Why the final season of Game of Thrones holds up better than you remember

Why the final season of Game of Thrones holds up better than you remember

Is it the fate of every great show's ending to be hated at first? The Sopranos' infamous cut-to-black finale was derided and debated for years after it first aired in 2007, but now with some distance the show has reclaimed its rightful place in the culture as the gold standard for modern television drama. Will its successor, Game of Thrones (originally pitched to HBO as "The Sopranos meets Middle-earth") endure the same push and pull? It's only been two years since the final season of the fantasy epic aired to much consternation from viewers, but a lot has happened in those two years. In a world flush with fire and pain, removed from the impossible expectations of a zeitgeist-changing work airing its ending in real time, Game of Thrones' eighth and final season holds up a lot better than you probably remember.

It's all about "The Bells," really. One of the major creative decisions made in the production of Thrones' last season was to eschew the show's typical 10-episode format in favor of six super-sized installments. Not all hour-and-a-half episodes are created equal, though, and the final season hinges on two episodes in particular: "The Long Night," which depicts the surviving humans' last stand against the undead forces of the Night King, and "The Bells," which features Daenerys Targaryen's (Emilia Clarke) long-awaited conquest of King's Landing. The other four episodes are mostly about getting to and from these climactic confrontations, so season 8's success or failure really hinges on the efficacy of the two key episodes.

Some viewers complained about plot shortcuts, or condensed time that made it possible to traverse vast distances in a single episode instead of spending a whole season getting from King's Landing to Riverrun, but if you relish the impact of those chapters, it feels easy to cut the show some slack in service of getting where it needed to be. We're not in the business of handing out participation trophies, but it is worth pointing out that the saga of Westeros is so long, complicated, and sprawling that original author George R.R. Martin still hasn't finished it — perhaps because he refuses to use those kinds of shortcuts himself and is still agonizingly working through the various plot machinations required to get to his endgame. Some of us remain confident he'll get there eventually, but Thrones' creators did not have the luxury of waiting until they had finally figured out the perfect resolution; HBO has neither infinite money nor an endless claim on viewers' attention.

"The Long Night" was Game of Thrones' biggest battle episode ever, which is saying something. It was purposefully built to outdo previous high points like "Hardhome" and "The Battle of the Bastards" by the same director who helmed those entries, Miguel Sapochnik. But while those battles took place in the cold light of day, the pivotal creative decision Sapochnik and his team made on "The Long Night" was to immerse viewers and actors in the same darkness the characters were fighting. The only light came from the flames the living used as their main weapon against the dead. As James Hibberd reported in EW's cover story on the final season, this made "The Long Night" an almost unbearably hellish experience to film, with actors and crew members choking on smoke and working through their own long nights. It also made the action difficult for viewers to follow at times, which harmed the episode's initial reception.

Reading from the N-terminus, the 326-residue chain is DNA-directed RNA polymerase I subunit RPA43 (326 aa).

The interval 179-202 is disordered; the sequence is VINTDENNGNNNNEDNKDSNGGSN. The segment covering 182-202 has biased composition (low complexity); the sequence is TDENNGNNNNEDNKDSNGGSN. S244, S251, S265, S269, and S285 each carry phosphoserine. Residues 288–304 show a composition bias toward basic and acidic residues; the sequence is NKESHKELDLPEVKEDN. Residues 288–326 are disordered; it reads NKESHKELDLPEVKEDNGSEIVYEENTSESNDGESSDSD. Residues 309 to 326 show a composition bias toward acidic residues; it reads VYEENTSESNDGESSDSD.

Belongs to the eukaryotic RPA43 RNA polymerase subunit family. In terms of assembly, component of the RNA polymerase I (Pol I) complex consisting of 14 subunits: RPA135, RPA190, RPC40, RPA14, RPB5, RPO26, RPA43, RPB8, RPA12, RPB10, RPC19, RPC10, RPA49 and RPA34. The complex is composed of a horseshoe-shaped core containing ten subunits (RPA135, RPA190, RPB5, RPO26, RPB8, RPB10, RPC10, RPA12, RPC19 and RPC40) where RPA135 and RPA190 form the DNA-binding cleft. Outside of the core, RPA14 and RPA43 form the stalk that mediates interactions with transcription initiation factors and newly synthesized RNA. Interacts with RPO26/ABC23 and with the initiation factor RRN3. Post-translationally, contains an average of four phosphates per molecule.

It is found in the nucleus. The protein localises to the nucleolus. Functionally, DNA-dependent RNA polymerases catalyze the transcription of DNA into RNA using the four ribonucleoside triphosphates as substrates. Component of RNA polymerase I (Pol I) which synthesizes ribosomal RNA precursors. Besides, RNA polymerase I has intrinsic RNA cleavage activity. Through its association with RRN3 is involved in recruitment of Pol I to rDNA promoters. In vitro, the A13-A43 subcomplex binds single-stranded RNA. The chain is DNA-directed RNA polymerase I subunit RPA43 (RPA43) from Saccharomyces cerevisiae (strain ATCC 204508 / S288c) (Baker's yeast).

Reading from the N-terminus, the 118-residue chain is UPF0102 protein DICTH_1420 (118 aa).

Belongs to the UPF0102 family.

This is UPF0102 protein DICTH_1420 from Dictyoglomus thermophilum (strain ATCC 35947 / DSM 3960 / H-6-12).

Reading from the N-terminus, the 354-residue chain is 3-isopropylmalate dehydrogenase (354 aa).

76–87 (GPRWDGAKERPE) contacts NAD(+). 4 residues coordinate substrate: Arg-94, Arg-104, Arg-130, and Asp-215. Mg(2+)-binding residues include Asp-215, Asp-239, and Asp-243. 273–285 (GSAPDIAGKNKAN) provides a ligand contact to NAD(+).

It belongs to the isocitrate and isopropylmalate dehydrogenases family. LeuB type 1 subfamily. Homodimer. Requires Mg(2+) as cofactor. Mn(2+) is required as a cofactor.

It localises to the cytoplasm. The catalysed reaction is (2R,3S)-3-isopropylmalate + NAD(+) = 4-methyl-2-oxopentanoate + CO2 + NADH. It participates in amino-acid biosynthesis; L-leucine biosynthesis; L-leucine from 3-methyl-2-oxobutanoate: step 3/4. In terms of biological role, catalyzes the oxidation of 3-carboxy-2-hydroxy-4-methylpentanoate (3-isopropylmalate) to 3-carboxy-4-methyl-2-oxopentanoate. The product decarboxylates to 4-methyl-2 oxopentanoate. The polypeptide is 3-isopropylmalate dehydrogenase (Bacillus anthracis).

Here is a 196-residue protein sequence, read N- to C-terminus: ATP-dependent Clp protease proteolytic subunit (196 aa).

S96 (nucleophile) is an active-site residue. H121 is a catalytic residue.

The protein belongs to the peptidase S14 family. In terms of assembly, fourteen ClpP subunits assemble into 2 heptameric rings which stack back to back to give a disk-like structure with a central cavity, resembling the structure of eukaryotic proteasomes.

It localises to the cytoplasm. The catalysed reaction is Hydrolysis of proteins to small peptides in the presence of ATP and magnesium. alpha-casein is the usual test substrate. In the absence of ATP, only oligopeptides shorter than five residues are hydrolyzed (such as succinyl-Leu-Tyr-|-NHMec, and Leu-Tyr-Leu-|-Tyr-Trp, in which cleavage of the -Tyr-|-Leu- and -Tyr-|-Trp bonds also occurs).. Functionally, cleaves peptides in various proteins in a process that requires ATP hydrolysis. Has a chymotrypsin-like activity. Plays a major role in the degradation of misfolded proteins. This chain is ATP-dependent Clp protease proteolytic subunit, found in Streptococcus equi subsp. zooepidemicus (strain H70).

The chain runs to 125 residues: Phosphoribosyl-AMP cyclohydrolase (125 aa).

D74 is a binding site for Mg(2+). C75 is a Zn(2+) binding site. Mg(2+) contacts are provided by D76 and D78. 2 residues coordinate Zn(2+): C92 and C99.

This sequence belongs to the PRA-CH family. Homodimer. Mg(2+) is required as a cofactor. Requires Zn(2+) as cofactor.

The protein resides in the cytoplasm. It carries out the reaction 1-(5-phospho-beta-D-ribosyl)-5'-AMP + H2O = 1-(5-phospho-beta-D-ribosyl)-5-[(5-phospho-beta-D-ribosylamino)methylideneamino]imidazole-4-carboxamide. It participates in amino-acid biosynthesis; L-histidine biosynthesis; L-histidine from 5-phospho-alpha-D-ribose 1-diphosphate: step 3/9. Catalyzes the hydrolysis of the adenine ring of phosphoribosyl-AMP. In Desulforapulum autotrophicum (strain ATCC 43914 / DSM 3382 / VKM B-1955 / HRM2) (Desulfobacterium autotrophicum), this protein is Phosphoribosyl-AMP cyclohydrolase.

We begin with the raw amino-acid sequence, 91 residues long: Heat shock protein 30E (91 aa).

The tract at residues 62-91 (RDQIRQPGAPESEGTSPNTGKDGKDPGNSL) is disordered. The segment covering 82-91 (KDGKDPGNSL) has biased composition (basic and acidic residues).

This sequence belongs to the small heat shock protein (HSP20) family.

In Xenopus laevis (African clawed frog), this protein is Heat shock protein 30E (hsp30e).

Filmmakers like cinematographer Fabian Wagner insisted that viewers didn't have their TV settings dialed correctly, but the simpler truth is that the episode is just extremely chaotic. Every subsequent rewatch has improved my impression of it; once the general arc is clear, it's easier to enjoy standout moments. The Lord of the Rings has never been far from Game of Thrones' mind, but in this case the show eschewed the approach Peter Jackson had taken to filming the nighttime siege of Helm's Deep, where all the fighting is clearly visible in bluish light. By contrast, Sapochnik and Thrones showrunners David Benioff and D.B. Weiss sought to portray an elemental battle between life and death, darkness and light, ice and fire. This approach does pay off in some spectacular sequences, such as Jon Snow (Kit Harington) and Dany pursuing the Night King on dragonback above the clouds, or the Dothraki riding out with their flaming scimitars to face the horde, only for their torches to disappear one by one in the overwhelming darkness.

But there's a reason the show was called Game of Thrones, and not A Song of Ice and Fire like Martin's books. The TV adaptation always excelled way more at human drama, which is why the single most compelling sequence in "The Long Night" is Arya Stark's (Maisie Williams) desperate attempt to hide out from a pack of zombies that have infiltrated the Winterfell library. As she slips between bookcases and throws volumes across the room as distractions, the episode expertly morphs from fantasy epic to survival horror. This is another element that grows better with each rewatch; when you know Arya is the one fated to finally strike down the Night King, the stakes of this cat-and-mouse game could not be higher.